Rare European eels from the Mediterranean to Scandinavia make an epic journey when it's time to mate. They leave rivers and brackish habitats, swimming hundreds of miles across the Atlantic to the Sargasso Sea, an open ocean region that is warmer, saltier, bluer and clearer than the surrounding waters.
This trek had remained a mystery to science since no eggs nor adult eels had ever been caught in the Sargasso Sea. But researchers recently attached satellite tags to about 600 eels from different places in Europe and were finally able to map the route of the spawning fish.
"We could track the satellite tags as far away as the Azores. This suggests that the eels take a different route to the Sargasso Sea than previously thought. It seems as if they're saving energy by hitching a ride on the Azores Current," researcher Kim Aarestrup, of the Technical University of Denmark (DTU), told youris.com.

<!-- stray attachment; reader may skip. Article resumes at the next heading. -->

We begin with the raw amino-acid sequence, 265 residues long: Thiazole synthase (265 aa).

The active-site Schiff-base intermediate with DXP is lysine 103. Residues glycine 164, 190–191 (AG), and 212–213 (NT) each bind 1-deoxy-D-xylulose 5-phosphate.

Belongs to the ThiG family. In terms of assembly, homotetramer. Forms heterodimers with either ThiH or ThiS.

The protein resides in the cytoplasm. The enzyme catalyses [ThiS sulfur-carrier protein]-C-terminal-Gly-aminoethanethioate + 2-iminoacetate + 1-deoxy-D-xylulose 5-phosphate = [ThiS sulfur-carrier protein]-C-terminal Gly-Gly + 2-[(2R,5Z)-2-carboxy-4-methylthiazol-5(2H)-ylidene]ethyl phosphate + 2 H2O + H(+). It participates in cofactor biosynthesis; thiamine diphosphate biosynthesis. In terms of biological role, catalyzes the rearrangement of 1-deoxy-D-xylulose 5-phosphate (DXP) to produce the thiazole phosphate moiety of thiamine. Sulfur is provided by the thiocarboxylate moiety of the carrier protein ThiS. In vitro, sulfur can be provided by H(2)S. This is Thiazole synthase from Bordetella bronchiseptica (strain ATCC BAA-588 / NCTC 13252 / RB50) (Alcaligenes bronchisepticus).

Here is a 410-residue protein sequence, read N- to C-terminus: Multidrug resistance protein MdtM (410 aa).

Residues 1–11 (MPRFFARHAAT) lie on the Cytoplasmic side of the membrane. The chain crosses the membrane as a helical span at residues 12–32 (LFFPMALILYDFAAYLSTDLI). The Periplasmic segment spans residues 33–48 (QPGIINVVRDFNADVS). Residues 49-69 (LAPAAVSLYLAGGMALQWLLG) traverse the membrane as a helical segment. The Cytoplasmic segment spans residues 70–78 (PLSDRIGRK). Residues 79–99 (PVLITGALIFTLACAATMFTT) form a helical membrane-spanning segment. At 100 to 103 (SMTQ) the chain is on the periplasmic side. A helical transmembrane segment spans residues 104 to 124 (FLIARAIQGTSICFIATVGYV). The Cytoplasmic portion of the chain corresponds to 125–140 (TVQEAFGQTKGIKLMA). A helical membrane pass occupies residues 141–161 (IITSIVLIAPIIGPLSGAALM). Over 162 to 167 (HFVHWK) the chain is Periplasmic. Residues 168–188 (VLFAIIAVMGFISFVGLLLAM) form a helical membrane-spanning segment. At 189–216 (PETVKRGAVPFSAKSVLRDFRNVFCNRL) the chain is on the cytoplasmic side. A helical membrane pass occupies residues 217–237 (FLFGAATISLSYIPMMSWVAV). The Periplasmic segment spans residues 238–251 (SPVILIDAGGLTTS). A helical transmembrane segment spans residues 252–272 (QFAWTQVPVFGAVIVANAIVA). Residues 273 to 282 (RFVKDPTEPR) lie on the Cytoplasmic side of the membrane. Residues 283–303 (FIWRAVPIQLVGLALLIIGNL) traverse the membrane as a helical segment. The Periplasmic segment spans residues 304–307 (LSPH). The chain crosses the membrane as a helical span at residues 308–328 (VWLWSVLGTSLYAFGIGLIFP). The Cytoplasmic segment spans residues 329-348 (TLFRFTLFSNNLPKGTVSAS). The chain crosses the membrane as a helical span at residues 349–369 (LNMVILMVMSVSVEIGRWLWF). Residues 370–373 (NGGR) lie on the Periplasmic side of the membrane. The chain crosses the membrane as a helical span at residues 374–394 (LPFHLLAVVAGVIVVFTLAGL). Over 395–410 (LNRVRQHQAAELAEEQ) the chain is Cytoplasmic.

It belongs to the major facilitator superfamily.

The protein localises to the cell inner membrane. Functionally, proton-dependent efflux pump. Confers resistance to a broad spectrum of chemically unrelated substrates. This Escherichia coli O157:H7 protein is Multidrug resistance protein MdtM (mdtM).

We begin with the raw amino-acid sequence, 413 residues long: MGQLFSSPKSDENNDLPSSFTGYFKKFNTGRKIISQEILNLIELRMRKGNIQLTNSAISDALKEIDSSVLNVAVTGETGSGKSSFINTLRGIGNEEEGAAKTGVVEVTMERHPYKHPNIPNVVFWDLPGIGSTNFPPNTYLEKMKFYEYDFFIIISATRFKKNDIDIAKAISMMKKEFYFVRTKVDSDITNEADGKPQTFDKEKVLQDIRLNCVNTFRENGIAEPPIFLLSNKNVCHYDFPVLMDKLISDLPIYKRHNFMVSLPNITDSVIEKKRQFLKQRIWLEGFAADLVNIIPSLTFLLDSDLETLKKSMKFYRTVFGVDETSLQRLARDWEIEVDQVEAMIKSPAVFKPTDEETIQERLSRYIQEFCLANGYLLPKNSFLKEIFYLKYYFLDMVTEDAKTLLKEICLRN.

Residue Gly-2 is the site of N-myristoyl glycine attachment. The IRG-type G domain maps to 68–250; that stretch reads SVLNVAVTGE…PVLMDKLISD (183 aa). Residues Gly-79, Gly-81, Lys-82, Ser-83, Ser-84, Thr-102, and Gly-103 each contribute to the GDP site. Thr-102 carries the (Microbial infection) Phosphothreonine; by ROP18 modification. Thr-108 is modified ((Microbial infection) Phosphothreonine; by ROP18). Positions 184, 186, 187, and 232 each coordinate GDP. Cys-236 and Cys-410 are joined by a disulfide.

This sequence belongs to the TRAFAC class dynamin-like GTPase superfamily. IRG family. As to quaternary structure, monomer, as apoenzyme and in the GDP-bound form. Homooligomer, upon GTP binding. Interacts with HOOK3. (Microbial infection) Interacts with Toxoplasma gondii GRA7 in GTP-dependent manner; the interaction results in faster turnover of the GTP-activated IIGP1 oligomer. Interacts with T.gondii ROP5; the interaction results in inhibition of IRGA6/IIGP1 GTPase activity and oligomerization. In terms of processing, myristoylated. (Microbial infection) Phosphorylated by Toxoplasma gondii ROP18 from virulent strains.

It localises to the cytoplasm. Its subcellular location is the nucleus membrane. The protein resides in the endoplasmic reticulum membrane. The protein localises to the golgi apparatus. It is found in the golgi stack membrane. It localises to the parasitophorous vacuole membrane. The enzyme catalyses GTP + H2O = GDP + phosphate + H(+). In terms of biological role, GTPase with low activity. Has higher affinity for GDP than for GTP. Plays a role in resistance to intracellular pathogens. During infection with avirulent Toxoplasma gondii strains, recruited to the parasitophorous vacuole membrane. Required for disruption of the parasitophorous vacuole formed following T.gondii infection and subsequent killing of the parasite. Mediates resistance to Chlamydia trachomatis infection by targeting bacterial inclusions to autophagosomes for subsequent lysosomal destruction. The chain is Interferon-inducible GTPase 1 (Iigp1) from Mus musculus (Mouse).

The EU-funded eel-tracking project called eeliad, which is about to reach its end, also revealed through genetic data that the species (Anguilla anguilla) is panmictic, meaning individuals randomly mate with others. And this suggests the eels flock to one spawning area instead of many.
"This is very unusual for animals that are so widely distributed. It strongly indicates that the European eels are spawning in the Sargasso Sea and no other places," another DTU researcher, Thomas Damm Als, told the nonprofit media agency.
The population of European eels is now less than 5 percent of what it was 40 years ago, according to youris.com, and the species is listed as critically endangered by the International Union for Conservation of Nature (IUCN).